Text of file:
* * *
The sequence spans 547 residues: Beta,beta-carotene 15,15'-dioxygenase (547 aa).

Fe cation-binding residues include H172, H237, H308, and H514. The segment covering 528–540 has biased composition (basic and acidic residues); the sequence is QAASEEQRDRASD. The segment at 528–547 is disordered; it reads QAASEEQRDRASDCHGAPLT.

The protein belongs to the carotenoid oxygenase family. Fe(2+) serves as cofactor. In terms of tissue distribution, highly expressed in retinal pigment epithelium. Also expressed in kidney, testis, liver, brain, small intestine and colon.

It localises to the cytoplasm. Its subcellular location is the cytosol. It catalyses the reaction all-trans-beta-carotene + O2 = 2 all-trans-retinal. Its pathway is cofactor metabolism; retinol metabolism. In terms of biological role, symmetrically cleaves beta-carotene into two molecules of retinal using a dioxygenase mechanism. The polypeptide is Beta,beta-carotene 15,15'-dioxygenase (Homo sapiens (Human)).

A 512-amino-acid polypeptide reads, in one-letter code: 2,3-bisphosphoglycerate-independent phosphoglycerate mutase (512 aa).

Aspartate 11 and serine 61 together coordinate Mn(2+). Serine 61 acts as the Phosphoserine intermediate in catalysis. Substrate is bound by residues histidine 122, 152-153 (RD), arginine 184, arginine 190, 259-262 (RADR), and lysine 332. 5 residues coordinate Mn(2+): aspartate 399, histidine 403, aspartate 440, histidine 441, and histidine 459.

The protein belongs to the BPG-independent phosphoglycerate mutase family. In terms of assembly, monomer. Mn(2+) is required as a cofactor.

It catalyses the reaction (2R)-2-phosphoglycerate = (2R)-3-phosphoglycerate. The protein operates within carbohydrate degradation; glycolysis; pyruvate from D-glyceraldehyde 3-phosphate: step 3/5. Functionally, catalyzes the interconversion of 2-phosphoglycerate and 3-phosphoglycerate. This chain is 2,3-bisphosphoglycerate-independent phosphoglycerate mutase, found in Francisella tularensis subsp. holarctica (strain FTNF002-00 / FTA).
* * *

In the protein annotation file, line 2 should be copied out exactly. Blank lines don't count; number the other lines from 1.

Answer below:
Fe cation-binding residues include H172, H237, H308, and H514. The segment covering 528–540 has biased composition (basic and acidic residues); the sequence is QAASEEQRDRASD. The segment at 528–547 is disordered; it reads QAASEEQRDRASDCHGAPLT.